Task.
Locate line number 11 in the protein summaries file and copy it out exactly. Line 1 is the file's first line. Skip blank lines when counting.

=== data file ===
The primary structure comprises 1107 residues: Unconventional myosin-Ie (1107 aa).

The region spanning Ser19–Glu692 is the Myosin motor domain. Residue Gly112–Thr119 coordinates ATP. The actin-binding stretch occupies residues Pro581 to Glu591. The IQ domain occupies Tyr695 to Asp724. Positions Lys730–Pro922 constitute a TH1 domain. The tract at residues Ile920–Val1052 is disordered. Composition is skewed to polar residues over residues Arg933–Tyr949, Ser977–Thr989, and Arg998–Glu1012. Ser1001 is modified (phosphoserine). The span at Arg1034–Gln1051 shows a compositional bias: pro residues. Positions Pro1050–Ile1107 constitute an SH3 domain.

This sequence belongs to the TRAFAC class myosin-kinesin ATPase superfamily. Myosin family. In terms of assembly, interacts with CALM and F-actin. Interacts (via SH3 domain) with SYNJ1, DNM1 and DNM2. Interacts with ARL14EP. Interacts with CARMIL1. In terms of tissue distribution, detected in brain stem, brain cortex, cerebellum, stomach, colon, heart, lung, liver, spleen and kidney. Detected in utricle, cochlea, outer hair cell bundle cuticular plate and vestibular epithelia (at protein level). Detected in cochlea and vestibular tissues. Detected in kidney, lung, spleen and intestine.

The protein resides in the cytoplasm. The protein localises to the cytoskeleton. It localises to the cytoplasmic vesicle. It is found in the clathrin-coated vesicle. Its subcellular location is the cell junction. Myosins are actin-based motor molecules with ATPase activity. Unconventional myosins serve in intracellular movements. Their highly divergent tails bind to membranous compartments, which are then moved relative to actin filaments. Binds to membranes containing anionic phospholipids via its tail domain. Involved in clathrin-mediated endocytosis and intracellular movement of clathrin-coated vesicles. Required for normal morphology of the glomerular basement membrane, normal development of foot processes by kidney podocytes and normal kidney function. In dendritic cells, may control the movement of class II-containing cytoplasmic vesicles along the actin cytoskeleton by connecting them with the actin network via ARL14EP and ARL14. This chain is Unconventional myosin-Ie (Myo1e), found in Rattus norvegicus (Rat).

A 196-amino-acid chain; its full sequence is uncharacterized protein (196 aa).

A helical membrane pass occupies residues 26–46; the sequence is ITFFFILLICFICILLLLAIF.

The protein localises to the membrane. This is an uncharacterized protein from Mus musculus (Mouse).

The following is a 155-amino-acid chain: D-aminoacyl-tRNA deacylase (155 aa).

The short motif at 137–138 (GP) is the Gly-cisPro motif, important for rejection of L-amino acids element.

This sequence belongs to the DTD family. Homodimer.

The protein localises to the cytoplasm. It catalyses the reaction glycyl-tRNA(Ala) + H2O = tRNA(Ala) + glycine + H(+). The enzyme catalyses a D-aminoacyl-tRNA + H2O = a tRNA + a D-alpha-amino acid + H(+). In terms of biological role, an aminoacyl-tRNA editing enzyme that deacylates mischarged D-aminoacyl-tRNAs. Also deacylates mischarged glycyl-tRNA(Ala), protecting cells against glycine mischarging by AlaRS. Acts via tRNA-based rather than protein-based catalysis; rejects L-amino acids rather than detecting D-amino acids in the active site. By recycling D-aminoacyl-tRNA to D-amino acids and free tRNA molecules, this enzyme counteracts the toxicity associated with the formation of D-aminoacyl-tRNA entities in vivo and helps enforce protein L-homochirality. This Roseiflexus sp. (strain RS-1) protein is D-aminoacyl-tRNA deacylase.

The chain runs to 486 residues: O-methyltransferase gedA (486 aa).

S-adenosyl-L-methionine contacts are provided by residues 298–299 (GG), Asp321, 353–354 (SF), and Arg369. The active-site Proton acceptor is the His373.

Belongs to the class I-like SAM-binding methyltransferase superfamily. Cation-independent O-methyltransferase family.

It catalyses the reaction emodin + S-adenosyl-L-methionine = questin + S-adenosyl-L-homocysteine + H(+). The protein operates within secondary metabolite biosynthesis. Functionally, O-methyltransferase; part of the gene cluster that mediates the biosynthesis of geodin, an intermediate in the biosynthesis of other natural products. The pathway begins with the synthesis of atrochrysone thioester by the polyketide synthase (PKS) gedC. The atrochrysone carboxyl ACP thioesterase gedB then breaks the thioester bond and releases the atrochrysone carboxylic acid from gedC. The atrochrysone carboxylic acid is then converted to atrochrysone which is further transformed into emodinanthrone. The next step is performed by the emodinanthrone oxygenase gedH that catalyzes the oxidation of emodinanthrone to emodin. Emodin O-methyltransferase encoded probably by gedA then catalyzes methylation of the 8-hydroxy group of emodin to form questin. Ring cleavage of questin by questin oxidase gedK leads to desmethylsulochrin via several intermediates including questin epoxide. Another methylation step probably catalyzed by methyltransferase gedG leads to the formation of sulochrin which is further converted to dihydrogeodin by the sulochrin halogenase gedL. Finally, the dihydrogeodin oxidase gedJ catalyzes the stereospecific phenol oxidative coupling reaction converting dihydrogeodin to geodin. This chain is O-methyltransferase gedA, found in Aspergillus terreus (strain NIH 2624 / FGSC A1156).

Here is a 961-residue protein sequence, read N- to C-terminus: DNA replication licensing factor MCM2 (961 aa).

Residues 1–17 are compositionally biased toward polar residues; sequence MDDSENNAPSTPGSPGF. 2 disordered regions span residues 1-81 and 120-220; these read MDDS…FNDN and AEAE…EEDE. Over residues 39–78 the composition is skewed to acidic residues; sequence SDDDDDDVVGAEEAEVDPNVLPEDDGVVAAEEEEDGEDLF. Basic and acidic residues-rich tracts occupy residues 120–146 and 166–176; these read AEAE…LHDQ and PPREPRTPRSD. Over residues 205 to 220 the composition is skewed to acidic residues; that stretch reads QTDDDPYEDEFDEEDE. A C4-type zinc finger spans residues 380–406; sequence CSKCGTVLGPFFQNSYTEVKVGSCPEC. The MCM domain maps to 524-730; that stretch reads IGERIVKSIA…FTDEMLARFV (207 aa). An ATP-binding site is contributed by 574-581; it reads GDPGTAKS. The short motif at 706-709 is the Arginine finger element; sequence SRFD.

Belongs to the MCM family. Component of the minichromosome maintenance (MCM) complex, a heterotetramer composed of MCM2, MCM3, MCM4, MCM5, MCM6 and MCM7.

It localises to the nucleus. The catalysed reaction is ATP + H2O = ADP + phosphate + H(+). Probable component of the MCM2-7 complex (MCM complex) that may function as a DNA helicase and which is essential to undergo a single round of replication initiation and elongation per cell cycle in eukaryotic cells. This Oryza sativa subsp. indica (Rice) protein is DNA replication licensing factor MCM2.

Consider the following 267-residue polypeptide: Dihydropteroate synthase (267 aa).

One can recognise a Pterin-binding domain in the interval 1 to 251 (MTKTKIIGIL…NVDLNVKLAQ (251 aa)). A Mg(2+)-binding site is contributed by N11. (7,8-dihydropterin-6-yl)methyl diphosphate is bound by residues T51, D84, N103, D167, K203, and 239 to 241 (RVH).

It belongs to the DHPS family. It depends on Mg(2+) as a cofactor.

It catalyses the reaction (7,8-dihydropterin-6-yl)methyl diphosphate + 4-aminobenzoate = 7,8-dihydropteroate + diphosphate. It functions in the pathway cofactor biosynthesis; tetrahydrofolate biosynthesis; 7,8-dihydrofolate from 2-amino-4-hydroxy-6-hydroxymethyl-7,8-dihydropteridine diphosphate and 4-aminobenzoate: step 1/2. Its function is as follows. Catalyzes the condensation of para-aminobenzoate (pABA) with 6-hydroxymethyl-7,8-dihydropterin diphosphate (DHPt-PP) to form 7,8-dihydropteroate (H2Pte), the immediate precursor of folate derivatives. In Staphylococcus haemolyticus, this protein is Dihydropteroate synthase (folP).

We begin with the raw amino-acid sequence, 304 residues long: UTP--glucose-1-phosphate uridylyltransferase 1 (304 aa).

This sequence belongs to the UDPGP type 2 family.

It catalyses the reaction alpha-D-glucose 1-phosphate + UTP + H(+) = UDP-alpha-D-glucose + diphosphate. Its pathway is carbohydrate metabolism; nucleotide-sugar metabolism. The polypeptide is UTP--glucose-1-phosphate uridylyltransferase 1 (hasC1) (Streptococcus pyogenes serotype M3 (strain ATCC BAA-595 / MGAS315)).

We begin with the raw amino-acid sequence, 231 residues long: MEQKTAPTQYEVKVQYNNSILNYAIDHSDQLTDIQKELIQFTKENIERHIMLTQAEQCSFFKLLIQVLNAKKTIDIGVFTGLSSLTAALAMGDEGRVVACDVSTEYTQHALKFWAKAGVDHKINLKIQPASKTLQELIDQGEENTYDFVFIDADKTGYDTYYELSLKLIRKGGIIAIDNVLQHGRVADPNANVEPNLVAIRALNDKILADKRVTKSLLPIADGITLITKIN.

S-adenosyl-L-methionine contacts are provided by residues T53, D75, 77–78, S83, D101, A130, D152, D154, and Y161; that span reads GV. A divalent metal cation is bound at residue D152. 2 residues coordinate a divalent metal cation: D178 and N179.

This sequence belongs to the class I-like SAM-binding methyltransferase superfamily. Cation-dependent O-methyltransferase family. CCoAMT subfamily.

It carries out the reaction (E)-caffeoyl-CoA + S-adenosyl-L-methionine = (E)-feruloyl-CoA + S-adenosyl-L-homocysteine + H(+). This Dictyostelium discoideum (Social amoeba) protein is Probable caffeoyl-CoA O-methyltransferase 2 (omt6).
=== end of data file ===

The protein localises to the cytoplasm. It catalyses the reaction glycyl-tRNA(Ala) + H2O = tRNA(Ala) + glycine + H(+). The enzyme catalyses a D-aminoacyl-tRNA + H2O = a tRNA + a D-alpha-amino acid + H(+). In terms of biological role, an aminoacyl-tRNA editing enzyme that deacylates mischarged D-aminoacyl-tRNAs. Also deacylates mischarged glycyl-tRNA(Ala), protecting cells against glycine mischarging by AlaRS. Acts via tRNA-based rather than protein-based catalysis; rejects L-amino acids rather than detecting D-amino acids in the active site. By recycling D-aminoacyl-tRNA to D-amino acids and free tRNA molecules, this enzyme counteracts the toxicity associated with the formation of D-aminoacyl-tRNA entities in vivo and helps enforce protein L-homochirality. This Roseiflexus sp. (strain RS-1) protein is D-aminoacyl-tRNA deacylase.